delighted i've been able to participate in one that allows us to share real ideas, real thinking about america's role in the world. we got half way through it, pat, maybe another round with other candidates if they dare show up, which i think would be a great -- [laughter] which i think would be a great thing. can't way to compare and compare this format with the donald trump debate in the coming days. [laughter] [applause] i'll close with this, pat, the thing in my head as we had this time together is don't ever underestimate the extent that the light that emanates from the united states transforms the world. we're still 25% of the world's gdp, still have the most presumption of productive workers in the world, still have democracy, human rights, free marketses. we project that when we are strong. we're not strong today. the world is a better place
9:58 am
where america is strong. i say whatever happens, whoever becomes the nominee, may a good republican go on to win and may the first order of business in the area of foreign policy and national security priorities be fixing the core of this good country because we deserve it as people. thank you so very much. [applause] >> this is a -- [applause] this was truly a great discussion, and we thank you for joining us. mr. speaker, whether you or governor huntsman are the nominee decide to challenge the president to five -- how many? seven? i bet you $10,000 he doesn't show up. [laughter] [applause] [laughter] thank you very much, ladies and gentlemen. thank you for joining us. [applause]
9:59 am
>> thank you so much. >> hey, thank you. really appreciate it. thank you. [applause] [applause] [inaudible conversations] >> students wanted you to have the uniform of examine time. >> oh, terrific. >> there you go. >> thank you. [applause] >> thank you, all, very much. >> thank you. [applause] [inaudible conversations] >> thank you very much, thank you for being here. >> thank you for tuning in. [inaudible conversations]
10:00 am
[inaudible conversations] >> the u.s. senate is about to gavel in to begin the day. general speeches for the first couple of hours, legislative work gets underway at noon eastern. there's two balanced budget amendments today. they come as a result of the deal to raise the debt limit. lawmakers break between 12:30 and 2:15 to attend the weekly party caucus meetings. now live senate coverage here on c-span2. almighty god, the center of our joy, guide our lawmakers through
10:01 am
this day by your higher wisdom. give them the clarity of thinking needed to solve the complex problems of our time. as they depend on your words and guidance, give them peace that comes from knowing they are instruments of your glory. lord, help them never to be silent in the presence of injustice or impurity. replace fear with faith, falsehood with truth, and greed with justice. we pray in your holy name. amen.
10:02 am
the presiding officer: please join me in reciting the pledge of allegiance to the flag. i pledge allegiance to the flag of the united states of america and to the republic for which it stands, one nation under god, indivisible, with liberty and justice for all. the presiding officer: the clerk will read a communication to the senate. the clerk: washington d.c., december 13, 2011. to the senate: under the provisions of rule 1, paragraph 3, of the standing rules of the senate, i hereby appoint the honorable jeanne shaheen, a senator from the state of new hampshire, to perform the duties of the chair. signed: daniel k. inouye, president pro tempore. mr. reid: madam president? the presiding officer: the majority leader. mr. reid: following leader remarks the senate will be in a period of morning business for two hours. the republicans will control the first half and the majority will control the final half. following morning business the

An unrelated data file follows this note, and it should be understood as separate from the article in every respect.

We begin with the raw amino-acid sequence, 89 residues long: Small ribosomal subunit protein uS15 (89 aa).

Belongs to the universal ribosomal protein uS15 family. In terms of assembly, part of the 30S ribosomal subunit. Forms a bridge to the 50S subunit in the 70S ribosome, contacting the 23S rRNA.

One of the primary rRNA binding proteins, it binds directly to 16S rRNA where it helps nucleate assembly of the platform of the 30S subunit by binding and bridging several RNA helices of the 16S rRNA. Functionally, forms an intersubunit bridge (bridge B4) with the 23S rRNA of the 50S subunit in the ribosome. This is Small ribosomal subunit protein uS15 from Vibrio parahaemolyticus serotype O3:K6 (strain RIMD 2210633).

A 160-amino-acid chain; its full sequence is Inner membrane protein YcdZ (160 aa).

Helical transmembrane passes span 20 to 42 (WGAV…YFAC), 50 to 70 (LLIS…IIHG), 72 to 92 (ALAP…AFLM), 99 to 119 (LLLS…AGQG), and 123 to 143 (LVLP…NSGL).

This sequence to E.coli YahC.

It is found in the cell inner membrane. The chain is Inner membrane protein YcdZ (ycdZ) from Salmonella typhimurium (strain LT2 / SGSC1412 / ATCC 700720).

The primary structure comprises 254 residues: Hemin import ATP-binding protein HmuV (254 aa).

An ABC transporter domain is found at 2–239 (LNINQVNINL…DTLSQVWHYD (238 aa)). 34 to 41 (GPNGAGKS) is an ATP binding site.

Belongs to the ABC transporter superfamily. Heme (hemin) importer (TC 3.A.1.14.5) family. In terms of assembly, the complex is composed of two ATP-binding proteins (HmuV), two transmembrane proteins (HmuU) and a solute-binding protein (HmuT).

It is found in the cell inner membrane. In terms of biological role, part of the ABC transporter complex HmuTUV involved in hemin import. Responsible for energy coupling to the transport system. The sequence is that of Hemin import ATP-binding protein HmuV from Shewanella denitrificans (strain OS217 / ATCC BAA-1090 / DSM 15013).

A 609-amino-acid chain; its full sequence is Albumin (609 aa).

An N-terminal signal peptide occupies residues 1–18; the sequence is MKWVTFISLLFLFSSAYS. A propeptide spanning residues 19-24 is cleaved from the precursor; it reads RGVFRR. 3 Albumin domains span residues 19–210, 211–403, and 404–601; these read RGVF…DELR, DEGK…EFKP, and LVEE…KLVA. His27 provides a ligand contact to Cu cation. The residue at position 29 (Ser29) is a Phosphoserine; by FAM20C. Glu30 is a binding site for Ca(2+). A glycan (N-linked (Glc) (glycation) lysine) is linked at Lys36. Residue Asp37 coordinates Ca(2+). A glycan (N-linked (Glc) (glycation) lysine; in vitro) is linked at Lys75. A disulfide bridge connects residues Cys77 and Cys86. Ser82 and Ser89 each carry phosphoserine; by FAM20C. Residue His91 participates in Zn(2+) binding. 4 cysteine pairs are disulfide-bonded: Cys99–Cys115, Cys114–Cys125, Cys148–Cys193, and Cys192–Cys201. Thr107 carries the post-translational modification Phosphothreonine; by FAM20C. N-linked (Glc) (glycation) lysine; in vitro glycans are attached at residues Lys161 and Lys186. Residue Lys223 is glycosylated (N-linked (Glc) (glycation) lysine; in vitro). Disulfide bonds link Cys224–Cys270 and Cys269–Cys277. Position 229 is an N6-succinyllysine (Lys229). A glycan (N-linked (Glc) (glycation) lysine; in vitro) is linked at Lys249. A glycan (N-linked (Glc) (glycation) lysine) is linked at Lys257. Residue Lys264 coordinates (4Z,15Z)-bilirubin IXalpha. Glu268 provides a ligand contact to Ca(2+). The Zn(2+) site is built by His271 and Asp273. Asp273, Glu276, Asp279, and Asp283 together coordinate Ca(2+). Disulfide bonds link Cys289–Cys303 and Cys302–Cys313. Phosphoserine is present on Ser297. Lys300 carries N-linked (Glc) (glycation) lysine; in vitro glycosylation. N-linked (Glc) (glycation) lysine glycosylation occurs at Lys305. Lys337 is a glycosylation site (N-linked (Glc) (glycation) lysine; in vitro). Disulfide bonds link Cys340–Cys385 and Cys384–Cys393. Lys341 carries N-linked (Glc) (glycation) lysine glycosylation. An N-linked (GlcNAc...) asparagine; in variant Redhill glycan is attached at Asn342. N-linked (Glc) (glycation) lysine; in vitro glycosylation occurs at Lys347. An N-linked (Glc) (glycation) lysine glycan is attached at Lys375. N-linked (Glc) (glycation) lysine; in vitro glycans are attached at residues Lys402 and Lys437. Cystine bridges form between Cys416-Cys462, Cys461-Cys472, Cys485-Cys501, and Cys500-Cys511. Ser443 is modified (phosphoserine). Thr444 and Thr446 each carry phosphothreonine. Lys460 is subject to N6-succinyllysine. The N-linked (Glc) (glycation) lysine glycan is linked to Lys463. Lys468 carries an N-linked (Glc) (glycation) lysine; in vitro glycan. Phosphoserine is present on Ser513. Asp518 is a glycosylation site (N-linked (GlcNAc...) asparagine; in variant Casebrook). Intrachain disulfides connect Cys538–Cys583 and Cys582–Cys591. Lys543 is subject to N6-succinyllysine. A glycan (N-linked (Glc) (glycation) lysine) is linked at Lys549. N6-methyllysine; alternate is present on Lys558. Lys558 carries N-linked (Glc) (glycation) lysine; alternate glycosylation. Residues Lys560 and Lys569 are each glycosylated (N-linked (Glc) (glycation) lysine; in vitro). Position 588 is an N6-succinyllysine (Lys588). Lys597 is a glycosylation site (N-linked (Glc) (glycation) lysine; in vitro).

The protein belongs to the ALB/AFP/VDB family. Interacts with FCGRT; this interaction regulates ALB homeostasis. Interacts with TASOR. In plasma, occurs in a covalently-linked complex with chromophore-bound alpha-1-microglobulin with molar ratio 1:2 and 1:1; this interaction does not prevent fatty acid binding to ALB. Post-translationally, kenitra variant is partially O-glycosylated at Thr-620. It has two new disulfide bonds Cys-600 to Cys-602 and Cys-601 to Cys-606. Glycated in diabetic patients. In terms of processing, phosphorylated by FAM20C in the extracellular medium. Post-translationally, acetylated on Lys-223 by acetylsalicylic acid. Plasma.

10:03 am
senate will be in consideration of s.j. res. 10 and s.j. res. 24. both resolutions regarding the balanced budget amendments. the republican leader and i yesterday arrived at an agreement that we would have eight hours of debate on this matter. i think it should be good debate. people have been looking forward to this debate for some time. some are more interested than others, and this should give them ample time to say whatever they feel about this issue that's ripe for debate here in the senate, and certainly votes we'll have tomorrow morning. the senate will recess from 12:30 to 2:15 for our weekly caucus meetings. h.r. 1633 is at the desk and due for second reading. the presiding officer: the clerk will read the title of the bill for the second time. the clerk: h.r. 1633, an act
10:04 am
to establish a temporary prohibition against revising any national ambient air quality standard, and so forth and for other purposes. mr. reid: i would object to further proceedings on this matter at this time. the presiding officer: objection having been heard, the bill will be placed on the calendar under rule 14. mr. reid: last month republican leaders repeated this mantra over and over. we support a payroll tax cut for working families. but, madam president, we haven't seen any proof of this yet. it's only been talk. senate republicans have twice voted down their own payroll tax proposal and house republicans weren't able to bring their faln to vote for -- their plan to vote for weeks. we understand they're going to have a run at that tonight. madam president, i served in the house of representatives. and when i served in the house of representatives, no one would ever consider pushing something through with a majority of the